Thursday, October 18, 2018

Lessons from West Africa: PARTNERING OUTSIDE THE BOX

By Shameen Prashantham

It is conventional to do things conventionally – including partnering. There are certain “obvious” partnering situations we seek out. However, in my research on entrepreneurial partnering, I have come across efforts to go beyond the conventional. I think of this as partnering outside the box.

The need for, and value of, reaching out to partners in ways that one normally doesn’t think of is especially salient when partners and resources are scarce. Over the past three years, through my interactions with several entrepreneurs from West Africa where traditional partners like venture capitalists (VCs) are in short supply, I have come across examples of partnering that are somewhat unconventional in a world dominated by Silicon Valley. Specifically, I’ve observed three (potentially interrelated) facets of partnering outside the box – relating to the who, the how and the where.

Non-traditional partners (Who). Some partnering opportunities that arise involve organizations that one would normally not think of, yet have aligned interests and the capacity to provide valuable resources. An intriguing example of a non-traditional partner that I came across in Ghana is the United Nation Children’s Fund (UNICEF). UNICEF Ghana partnered with Reach for Change, an NGO, and the European Union to establish the “I imagine Ghana” initiative to support problem-solving entrepreneurs developing solutions that improve children’s lives, and take their solutions to scale. A small group of competitively selected social ventures received financial and mentoring support for up to two years to incubate interesting ideas pertaining to child-related issues. A promising example of a venture nurtured through this programme is Special Attention Project, which has a literacy-related solution to teach the English language using local language phonetics.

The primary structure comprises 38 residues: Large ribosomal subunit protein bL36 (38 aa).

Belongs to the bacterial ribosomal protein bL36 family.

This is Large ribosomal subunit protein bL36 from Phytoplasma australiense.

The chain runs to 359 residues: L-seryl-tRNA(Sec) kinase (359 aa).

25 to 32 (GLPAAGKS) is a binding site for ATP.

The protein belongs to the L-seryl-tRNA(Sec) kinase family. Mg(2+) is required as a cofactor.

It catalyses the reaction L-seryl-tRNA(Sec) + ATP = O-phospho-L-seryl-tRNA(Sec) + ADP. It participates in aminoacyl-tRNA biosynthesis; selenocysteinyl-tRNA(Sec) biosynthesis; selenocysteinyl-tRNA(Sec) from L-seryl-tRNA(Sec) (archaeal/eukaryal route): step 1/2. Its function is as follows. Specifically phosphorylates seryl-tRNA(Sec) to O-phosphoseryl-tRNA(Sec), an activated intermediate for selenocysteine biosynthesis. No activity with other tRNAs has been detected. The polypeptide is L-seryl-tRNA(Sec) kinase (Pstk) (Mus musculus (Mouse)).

Non-traditional processes (How). In some cases, the partnering opportunity involves a novel way of engaging with a partner that could compensate for a lack of more conventional means of partnering. A case in point is Oasis Websoft, a Ghanaian venture whose mobile app, Bisa, connects patients with free medical advice. In an environment where VC funding is scarce, Oasis Websoft’s young entrepreneur, Raindolf Owusu, seized the opportunity to participate in Bayer’s Grant4Apps Accelerator in Berlin where he spent three months, before returning to Ghana and expanding the business. More conventionally, startups are accelerated within their home environment and get connected with the local entrepreneurial ecosystem. But in a resource-poor climate it was advantageous for Owusu’s startup to leverage a process available further afield. New opportunities arising from the Bayer partnership led to more focused expansion of the business, and reduced its need to diversify into potentially distracting areas just to bring in some cash flow. Keeping an open mind to atypical partnering opportunities can help ventures gain access to scaffolding that moves them forward.